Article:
Dates: 28 September - 3 October 2004
: Queen Elizabeth Theatre

Reviewer: John Jane





Composer: Bill Whelan Producer: Moya Doherty

Back in 1995, dancers Jean Butler, Michael Flatley, and Mavis Ascot, choreographed Riverdance as an intermission number for the Eurovision Song Contest. Since then, the success of the internationally-acclaimed celebration of Irish song and dance has been nothing short of phenomenal. Butler and Flatley have long departed from Riverdance - The Show to pursue personal projects.

Though the soul of the current production is as deep as the froth on a pint of Guiness, it lacks nothing in terms of entertainment value. Riverdance still showcases original stepdancing, and its troupe of talented dancers are the heart of the show.

Framed in a pseudo-mythic tale of the Irish as an immigrant people transporting their rich culture to the adopted lands, the performance provided the opportunity to illustrate the direct relationship between traditional Celtic dance and contemporary forms.

The best demonstration of this was the dance sequence called "Trading Taps," featuring Aaron Tolson and Cory Hutchins improvising American tap dance, à la Bill "Bojangles" Robinson. The Americans playing off their Irish counterparts, was at times goofy and other times mesmerizing.

Far less effective, was flamenco dancer, Carmen Armengouís "Firedance" routine that started with taped Spanish guitar accompaniment and concluded with a fanfare of Gaelic fusion.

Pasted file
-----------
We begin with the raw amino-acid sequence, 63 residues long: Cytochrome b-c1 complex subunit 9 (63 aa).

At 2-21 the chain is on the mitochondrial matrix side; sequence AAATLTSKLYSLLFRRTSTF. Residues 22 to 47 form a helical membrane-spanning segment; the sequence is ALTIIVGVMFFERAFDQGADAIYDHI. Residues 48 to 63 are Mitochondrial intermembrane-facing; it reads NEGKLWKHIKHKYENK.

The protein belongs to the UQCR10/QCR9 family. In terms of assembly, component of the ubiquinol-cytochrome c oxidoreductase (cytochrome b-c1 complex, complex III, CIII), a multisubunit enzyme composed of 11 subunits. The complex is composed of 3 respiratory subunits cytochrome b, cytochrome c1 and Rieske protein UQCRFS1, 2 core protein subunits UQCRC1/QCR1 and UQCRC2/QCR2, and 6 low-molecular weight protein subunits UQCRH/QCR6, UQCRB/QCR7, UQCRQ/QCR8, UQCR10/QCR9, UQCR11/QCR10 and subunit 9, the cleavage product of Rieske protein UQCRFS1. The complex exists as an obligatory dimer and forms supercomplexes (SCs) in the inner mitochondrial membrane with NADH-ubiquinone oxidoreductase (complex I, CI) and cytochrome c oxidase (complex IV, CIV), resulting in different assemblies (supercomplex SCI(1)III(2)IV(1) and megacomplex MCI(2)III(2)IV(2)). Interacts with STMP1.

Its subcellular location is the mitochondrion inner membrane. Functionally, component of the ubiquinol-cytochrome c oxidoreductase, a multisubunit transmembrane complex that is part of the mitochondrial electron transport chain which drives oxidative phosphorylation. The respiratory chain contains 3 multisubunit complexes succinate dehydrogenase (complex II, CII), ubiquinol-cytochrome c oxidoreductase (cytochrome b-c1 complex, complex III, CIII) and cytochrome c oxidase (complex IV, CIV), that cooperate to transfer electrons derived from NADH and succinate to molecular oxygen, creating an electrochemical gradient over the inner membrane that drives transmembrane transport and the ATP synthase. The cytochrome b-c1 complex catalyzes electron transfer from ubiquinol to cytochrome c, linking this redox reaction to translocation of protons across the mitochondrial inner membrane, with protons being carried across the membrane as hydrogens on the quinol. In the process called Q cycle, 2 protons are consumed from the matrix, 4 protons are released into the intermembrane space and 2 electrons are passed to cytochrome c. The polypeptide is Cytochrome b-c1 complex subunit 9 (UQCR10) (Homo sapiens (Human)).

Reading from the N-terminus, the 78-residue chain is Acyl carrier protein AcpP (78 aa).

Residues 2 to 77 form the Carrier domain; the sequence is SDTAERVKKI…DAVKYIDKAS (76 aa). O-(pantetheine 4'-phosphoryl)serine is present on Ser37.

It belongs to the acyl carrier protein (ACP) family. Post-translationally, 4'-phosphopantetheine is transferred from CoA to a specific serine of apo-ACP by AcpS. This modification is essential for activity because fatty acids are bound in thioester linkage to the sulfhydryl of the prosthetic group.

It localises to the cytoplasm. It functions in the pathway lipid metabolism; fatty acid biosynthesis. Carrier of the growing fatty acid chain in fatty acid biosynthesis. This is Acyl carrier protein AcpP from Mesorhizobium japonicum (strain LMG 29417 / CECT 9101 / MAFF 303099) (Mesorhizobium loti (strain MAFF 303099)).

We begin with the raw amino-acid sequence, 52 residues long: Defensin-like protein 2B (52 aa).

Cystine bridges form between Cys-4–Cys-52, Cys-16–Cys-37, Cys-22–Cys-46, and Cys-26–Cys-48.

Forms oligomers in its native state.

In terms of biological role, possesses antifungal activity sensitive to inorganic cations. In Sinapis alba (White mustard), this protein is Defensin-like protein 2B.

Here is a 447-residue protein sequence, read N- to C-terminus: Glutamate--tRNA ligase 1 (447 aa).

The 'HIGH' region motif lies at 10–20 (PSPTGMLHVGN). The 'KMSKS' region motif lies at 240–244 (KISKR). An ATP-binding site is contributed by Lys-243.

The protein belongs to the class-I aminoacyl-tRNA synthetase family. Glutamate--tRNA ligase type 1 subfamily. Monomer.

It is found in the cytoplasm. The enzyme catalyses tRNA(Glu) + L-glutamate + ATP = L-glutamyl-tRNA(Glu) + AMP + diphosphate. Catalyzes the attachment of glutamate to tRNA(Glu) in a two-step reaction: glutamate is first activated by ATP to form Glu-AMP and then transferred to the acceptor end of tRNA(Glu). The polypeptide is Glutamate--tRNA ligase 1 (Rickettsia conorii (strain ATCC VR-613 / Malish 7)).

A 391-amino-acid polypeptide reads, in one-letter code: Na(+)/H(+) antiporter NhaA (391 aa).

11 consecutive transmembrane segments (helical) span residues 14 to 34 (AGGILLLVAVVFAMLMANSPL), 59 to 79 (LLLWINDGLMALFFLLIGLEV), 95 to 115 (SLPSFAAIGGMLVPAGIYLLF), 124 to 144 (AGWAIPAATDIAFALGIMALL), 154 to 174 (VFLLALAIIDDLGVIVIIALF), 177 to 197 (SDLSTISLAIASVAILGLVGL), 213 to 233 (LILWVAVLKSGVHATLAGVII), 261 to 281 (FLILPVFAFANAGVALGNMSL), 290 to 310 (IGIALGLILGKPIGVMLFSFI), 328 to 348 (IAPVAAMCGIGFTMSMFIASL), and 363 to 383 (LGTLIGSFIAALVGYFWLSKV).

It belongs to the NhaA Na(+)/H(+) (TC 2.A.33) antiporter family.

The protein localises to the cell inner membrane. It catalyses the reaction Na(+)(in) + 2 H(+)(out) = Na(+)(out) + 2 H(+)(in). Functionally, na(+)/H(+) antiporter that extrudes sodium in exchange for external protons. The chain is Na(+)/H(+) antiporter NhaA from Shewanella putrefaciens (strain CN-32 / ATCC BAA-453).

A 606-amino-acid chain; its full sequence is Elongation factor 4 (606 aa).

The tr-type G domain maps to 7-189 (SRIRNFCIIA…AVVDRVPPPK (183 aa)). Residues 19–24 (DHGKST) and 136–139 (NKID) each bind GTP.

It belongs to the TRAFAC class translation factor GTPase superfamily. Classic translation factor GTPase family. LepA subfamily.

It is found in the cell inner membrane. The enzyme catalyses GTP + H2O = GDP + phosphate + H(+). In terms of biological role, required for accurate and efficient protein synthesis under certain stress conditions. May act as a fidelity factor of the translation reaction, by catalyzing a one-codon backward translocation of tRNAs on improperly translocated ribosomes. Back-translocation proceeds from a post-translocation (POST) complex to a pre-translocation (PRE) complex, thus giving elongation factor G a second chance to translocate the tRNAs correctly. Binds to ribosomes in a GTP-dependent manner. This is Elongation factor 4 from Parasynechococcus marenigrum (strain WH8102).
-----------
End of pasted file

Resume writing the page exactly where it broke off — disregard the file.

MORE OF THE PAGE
Niamh ni Charra:
Niamh Ni Charra

The showpiece of Riverdance is the Irish stepdancing. The visceral effect of watching twenty-one pairs of flashing feet in precise unison across the Queen Elizabeth Theatre stage was truly exhilarating. The lead female dancer, Melissa Convery, was as graceful as she was dynamic.

Interspersed with colourful dance routines were a generous handful of vocal and virtuoso instrumental performances. A highlight of the first act was a stellar performance by former electronics engineer, Niamh Ni Charra and the Riverdance band. Charra engaged the audience with her Irish charm, as she simultaneously danced around the stage playing her electric fiddle.

By virtue of its international theme, Riverdance has surely found the "pot-of-gold" at the end of the rainbow. Small wonder that audiences all over the world have kept coming back for more.

© 2004 John Jane